DLA-DRB1, DQA1, and DQB1 alleles and haplotypes in North American gray wolves

Lorna J. Kennedy, John M. Angles, Annette Barnes, Lindsey E. Carmichael, Alan D. Radford, William E R Ollier, George M. Happ

    Research output: Contribution to journalArticlepeer-review


    The canine major histocompatibility complex contains highly polymorphic genes, many of which are critical in regulating immune response. Since domestic dogs evolved from Gray Wolves (Canis lupus), common DLA class II alleles should exist. Sequencing was used to characterize 175 Gray Wolves for DLA class II alleles, and data from 1856 dogs, covering 85 different breeds of mostly European origin, were available for comparison. Within wolves, 28 new alleles were identified, all occurring in at least 2 individuals. Three DLA-DRB1, 8 DLA-DQA1, and 6 DLA-DQB1 alleles also identified in dogs were present. Twenty-eight haplotypes were identified, of which 2 three-locus haplotypes, and many DLA-DQA1/DQB1 haplotypes, are also found in dogs. The wolves studied had relatively few dog DLA alleles and may therefore represent a remnant population descended from Asian wolves. The single European wolf included carried a haplotype found in both these North American wolves and in many dog breeds. Furthermore, one wolf DQB1 allele has been found in Shih Tzu, a breed of Asian origin. These data suggest that the wolf ancestors of Asian and European dogs may have had different gene pools, currently reflected in the DLA alleles present in dog breeds. © The American Genetic Association. 2007. All rights reserved.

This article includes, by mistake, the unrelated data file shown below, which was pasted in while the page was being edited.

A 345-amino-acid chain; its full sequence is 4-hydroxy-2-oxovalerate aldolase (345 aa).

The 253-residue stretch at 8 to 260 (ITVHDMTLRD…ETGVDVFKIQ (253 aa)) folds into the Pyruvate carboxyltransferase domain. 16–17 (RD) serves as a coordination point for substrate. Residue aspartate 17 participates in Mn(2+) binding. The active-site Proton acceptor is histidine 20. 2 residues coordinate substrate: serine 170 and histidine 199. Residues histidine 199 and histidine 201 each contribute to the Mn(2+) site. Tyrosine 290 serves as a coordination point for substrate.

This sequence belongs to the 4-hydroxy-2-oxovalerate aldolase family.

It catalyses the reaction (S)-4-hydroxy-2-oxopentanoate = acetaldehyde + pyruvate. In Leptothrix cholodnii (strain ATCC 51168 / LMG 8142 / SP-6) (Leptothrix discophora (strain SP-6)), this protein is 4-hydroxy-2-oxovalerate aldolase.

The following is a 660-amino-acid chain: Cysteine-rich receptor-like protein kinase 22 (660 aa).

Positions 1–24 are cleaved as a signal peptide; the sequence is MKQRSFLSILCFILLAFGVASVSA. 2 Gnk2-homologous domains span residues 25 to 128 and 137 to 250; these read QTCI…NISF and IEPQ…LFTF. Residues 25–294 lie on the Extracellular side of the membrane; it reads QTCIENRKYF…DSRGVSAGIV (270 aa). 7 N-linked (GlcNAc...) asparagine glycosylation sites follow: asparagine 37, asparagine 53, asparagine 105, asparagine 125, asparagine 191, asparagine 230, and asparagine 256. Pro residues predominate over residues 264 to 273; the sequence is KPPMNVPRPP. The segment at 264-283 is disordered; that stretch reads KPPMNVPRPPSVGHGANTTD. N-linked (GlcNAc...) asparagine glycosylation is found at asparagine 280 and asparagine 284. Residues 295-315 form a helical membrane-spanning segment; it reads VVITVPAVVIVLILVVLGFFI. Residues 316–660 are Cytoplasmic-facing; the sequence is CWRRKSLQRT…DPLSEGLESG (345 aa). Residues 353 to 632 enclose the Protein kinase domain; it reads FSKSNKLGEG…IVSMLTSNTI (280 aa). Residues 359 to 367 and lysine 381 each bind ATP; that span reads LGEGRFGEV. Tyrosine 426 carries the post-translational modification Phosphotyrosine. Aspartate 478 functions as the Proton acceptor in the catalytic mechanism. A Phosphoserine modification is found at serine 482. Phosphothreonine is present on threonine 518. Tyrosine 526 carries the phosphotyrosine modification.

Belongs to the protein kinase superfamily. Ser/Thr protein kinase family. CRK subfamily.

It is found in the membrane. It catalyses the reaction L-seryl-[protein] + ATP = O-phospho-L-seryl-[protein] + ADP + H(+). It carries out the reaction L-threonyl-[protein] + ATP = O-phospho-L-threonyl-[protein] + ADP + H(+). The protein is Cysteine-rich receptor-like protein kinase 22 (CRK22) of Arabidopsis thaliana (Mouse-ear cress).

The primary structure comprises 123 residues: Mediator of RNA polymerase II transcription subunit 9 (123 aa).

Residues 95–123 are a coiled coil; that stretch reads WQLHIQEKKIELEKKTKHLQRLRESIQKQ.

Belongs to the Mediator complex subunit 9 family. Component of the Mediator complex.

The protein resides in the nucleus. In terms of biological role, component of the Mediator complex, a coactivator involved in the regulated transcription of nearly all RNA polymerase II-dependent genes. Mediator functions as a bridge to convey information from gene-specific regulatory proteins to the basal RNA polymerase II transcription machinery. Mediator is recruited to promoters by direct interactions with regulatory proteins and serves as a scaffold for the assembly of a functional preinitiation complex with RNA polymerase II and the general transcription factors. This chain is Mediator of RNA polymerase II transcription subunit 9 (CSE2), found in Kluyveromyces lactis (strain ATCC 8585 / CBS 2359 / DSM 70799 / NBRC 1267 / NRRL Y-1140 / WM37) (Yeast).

Original languageEnglish
    Pages (from-to)491-499
    Number of pages8
    JournalJournal of Heredity
    Issue number5
    Publication statusPublished - 2007


    • Alleles
    • CANINE
    • Dogs
    • Haplotypes
    • Major Histocompatibility Complex


    Dive into the research topics of 'DLA-DRB1, DQA1, and DQB1 alleles and haplotypes in North American gray wolves'. Together they form a unique fingerprint.

    Cite this